The problem with this anchor is the lack of carabiners on the bolts. Placing nylon on square-edged steel is like placing your anchor slings over a dull knife. The sling's not going to cut right away, but eventually it will get severed. Had there been carabiners on the bolts the sling would maintain it's full strength (about 5000 lbs of force or 22kn).  Without the carabiners the slings will fail at some unspecified lower load. With the large angles the forces on the sling are multiplied. Each time a climber leans back on the anchor and the belayer counterbalances their weight each bolt experiences approximately 800lbs of static load (assuming the climber and belayer are each 200lbs. and that's disregarding the much higher dynamic loads associated with falls, even toprope falls). This means that there is nearly 1600lbs of force between the bolts, being placed on the sling. Any load strong enough to cut the first sling will almost definitely damage the second, looser sling too.

The carabiners on the rope are also being triaxially loaded - they are being pulled out of the axis of highest strength by the 120 degree angled sling. This will probably cause the carabiners to fail at a lower load as well.

Here is the same group's redirect so they can climb on the other side of the block. This is also pretty wacky. The angle between anchors here is 180 degrees, and the webbing attached to the small pitch pine rubs over a pretty rough edge. If this piece fails when the climber falls they're going to drop 4-5 feet (hopefully they're not too close to the ground). This configuration is also putting severe kinks in the rope, which can be seen between both top anchors. This is a good way to cause premature sheath slippage on your climbing rope.

It's important to remember that all of the gear we use is exceptionally strong when used correctly. As a guide we're constantly hearing the phrase "the right application at the right time" and this phrase is very true. Our gear is only very strong when we are armed with the knowledge of how to use it properly.


Rock Climbing Anchors: A Comprehensive Guide, Craig Luebben - This is one of the best books in print on the topic of climbing anchors. It, and the other Mountaineers Outdoor Expert Series are worth every penny.

Monday, May 16, 2011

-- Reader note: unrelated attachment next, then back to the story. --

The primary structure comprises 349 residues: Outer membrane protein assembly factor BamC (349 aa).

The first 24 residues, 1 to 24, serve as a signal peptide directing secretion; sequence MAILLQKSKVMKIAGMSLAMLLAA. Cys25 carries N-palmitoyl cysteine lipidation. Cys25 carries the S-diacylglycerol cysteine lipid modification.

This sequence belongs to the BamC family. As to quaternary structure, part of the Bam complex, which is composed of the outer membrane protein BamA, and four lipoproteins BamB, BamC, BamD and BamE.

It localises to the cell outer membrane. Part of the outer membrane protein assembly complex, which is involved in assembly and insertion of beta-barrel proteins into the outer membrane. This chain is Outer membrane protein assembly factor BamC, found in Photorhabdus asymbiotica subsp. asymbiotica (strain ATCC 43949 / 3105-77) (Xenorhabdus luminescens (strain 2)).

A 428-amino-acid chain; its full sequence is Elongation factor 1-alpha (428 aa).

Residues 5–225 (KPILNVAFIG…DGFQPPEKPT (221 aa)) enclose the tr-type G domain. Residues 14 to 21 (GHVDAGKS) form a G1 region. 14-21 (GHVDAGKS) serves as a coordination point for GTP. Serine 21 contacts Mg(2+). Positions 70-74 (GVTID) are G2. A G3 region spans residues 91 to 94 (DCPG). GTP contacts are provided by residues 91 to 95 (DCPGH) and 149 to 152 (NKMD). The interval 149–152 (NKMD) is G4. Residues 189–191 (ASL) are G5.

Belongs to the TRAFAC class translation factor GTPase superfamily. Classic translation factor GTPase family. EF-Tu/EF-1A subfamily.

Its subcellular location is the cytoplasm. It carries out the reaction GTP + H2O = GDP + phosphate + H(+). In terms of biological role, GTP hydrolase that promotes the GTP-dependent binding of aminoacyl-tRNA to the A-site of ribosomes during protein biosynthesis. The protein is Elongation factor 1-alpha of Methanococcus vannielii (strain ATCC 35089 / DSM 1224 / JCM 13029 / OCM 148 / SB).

Climberism - Keeping the Stoke High

I think it was last winter that I began to notice Climberism. I would check in every so often to see what was happening with the website. I kept thinking "What's the plan for this website? Will it become something bigger?" It reminded me a bit of Splitter Choss and Climbing Narc, two other climbing blogs that cover news and do reviews of climbing-related gear.

I know what you're thinking.... If you're like me you think shredder porn (the magazines and websites) is dumb. I probably pick up an issue of Climbing magazine once/year and I seldom surf for climbing blogs that have no relation to me whatsoever. The only climbing publication I look at regularly is Alpinist.

Why would I cruise over to Climberism frequently then? The answer is simple - it focuses exclusively on climbers and climbs in the northeast. Moab, Rocky Mountain National Park, and Yosemite are all awesome, but they're 2000+ miles away. The newsworthy content on Climberism has all taken place within a few hours of your home and my home (and we don't even live near each other;). You can watch videos of boulderers cranking amazing b@llsh%t houdini moves up steep blank faces in the Gunks and CT, read about northeast climbers cranking really hard trad and sport routes, see pictures of the newest northeast mixed testpiece and get local climbers' opinions on new gear.

It makes total sense - humans care more about people they know than people they have no association with whatsoever. Climberism has run away with this concept and I think they're hitting a homerun.

David Crothers, who designed and manages Climberism does it for "fun" and considers it his second full time job. I spoke with him on the phone last week and he said his own climbing time has suffered as a result but that he enjoys what he's doing. Climberism's growth has been measured and steady, a surefire way to prove to advertisers that you have what it takes to keep viewers coming back. He's now selling adspace to major gear companies and getting about 1000 pageviews/day.

Dave has also been publishing a bimonthly online magazine through Climberism. I usually read each issue cover-to-cover right away. The focus is always on climbing areas I can check out soon, or places I love visiting and go to often. The interviews are with people you'll meet at the cliffs in the northeast, and the photos are great.

We have so much good climbing in the northeast, and a community of climbers that are psyched to climb year-round despite weather that can be discouraging. It's good to finally have a devoted climbing news outlet too. The next time you have a spare minute or several to waste browsing the web head over to Climberism, you won't be disappointed.

Saturday, May 7, 2011

Thank Your Mother